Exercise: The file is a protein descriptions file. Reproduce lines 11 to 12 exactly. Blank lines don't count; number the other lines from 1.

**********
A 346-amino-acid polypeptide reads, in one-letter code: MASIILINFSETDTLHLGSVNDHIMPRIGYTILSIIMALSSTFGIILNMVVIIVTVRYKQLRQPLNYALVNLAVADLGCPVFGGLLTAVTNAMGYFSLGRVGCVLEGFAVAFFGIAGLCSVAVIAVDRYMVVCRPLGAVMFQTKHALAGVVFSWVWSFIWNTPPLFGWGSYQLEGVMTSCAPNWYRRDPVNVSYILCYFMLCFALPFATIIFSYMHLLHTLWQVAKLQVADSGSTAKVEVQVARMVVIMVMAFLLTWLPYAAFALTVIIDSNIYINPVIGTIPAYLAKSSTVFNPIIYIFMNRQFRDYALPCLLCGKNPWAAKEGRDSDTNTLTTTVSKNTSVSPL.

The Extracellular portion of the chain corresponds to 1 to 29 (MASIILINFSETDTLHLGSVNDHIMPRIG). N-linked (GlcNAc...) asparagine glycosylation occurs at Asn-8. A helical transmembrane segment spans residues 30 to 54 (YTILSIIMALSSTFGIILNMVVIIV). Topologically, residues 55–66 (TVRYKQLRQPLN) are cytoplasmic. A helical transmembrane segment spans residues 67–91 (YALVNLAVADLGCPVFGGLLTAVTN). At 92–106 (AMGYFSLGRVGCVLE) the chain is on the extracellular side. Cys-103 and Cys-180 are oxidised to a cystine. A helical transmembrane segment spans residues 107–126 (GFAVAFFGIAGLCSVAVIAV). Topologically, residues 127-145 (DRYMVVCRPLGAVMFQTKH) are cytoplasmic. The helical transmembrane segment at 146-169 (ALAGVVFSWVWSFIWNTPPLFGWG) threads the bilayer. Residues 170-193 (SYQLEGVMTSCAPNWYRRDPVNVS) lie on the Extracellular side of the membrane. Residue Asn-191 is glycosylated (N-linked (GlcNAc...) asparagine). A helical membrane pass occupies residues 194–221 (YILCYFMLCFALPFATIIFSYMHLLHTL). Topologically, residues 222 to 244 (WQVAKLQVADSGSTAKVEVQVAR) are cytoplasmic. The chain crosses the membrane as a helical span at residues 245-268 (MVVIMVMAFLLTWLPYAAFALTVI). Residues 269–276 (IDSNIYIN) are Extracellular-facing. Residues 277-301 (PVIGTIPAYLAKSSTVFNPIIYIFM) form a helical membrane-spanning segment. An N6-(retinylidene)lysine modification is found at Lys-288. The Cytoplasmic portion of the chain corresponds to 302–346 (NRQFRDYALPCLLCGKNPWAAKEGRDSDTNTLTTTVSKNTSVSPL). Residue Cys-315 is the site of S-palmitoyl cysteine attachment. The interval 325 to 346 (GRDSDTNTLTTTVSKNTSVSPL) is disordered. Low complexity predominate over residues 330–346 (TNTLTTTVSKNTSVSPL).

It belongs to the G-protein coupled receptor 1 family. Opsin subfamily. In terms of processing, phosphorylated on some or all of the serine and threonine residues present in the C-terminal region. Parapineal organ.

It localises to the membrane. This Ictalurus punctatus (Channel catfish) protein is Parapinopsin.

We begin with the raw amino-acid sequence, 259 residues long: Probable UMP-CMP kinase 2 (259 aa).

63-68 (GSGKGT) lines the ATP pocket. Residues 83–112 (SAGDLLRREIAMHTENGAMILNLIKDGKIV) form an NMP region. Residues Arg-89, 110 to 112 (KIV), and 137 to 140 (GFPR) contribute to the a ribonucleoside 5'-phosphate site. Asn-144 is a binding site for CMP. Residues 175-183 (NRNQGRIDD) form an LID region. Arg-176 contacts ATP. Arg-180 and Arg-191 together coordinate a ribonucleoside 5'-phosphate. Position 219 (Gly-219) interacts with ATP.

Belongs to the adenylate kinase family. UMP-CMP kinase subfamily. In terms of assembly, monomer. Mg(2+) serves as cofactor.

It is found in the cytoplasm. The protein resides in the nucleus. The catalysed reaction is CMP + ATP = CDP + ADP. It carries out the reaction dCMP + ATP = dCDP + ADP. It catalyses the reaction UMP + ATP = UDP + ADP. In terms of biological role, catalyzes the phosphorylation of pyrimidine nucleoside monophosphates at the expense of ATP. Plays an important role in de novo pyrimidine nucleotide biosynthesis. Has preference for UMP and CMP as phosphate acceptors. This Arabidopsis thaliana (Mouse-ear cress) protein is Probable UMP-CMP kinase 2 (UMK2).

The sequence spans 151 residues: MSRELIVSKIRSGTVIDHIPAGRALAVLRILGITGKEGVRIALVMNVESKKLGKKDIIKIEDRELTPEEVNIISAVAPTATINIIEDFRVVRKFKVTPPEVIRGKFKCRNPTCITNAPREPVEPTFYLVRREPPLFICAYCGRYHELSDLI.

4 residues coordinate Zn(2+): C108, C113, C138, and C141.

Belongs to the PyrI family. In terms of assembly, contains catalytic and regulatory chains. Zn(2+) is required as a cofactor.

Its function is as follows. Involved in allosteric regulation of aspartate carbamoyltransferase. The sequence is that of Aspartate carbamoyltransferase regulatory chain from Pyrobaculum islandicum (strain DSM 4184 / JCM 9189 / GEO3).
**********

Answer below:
Belongs to the PyrI family. In terms of assembly, contains catalytic and regulatory chains. Zn(2+) is required as a cofactor.

Its function is as follows. Involved in allosteric regulation of aspartate carbamoyltransferase. The sequence is that of Aspartate carbamoyltransferase regulatory chain from Pyrobaculum islandicum (strain DSM 4184 / JCM 9189 / GEO3).